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If you care who inherits your property or how your property is handled after your death, don't follow Prince's lead.
It's been widely reported that, assuming no will or trust is found, Prince's sister and five half-siblings will inherit his estate, but not so fast.  The court will have to deal with people coming out of the woodwork claiming a share.  A woman named Darcell Gresham Johnston is claiming to be Prince's long-lost half-sister and entitled to a share of the estate.  There's also a California man named Rodney Dixon who filed an outlandish claim that he and Prince had an implied agreement in 1995 to convey Prince's "music catalog/vault" to Dixon.  Bremer Trust, the temporary manager of the estate until an executor is named, has received hundreds of calls from additional potential claimants.  If you don't want a court to decide who inherits your estate, state your wishes in a will.
We also can't ignore the elephant in the room.  Without an estate plan in place to minimize taxes, estate taxes will take over half of Prince's estate with the federal estate tax rate at 40 percent and Minnesota's top estate tax rate at 16 percent.  Also, the fine print detail not widely-mentioned is that the estate tax will not only be assessed on his current assets (his real property, song royalties, and unreleased recordings), it will also be assessed on the value of his image and likeness.  It's unknown if the estate even has enough liquid assets to pay the taxes.  If not, the heirs will be forced to sell off assets to pay the tax bills.  Who knows how much of Prince's estate will actually go to his family?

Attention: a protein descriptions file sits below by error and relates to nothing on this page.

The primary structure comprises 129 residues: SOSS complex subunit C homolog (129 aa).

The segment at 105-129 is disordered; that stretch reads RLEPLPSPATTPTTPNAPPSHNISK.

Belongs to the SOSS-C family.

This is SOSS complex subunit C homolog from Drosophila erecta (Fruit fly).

It's difficult to understand why Prince didn't leave a will or any kind of instruction on the future of his music or image.  I remember that time in the 90's when he wanted to be referred to as "the Artist Formerly Known as Prince" during a dispute with the record label that had trademarked the name "Prince."  He was obviously diligent about his business dealings and protecting the future.  Why then did Prince not have an estate plan?  Perhaps he thought he had more time.  After all, he was just 57. 
Prince's death reminds us that we never know when our time is up.  The time to plan is now. 
Marvin E. Blum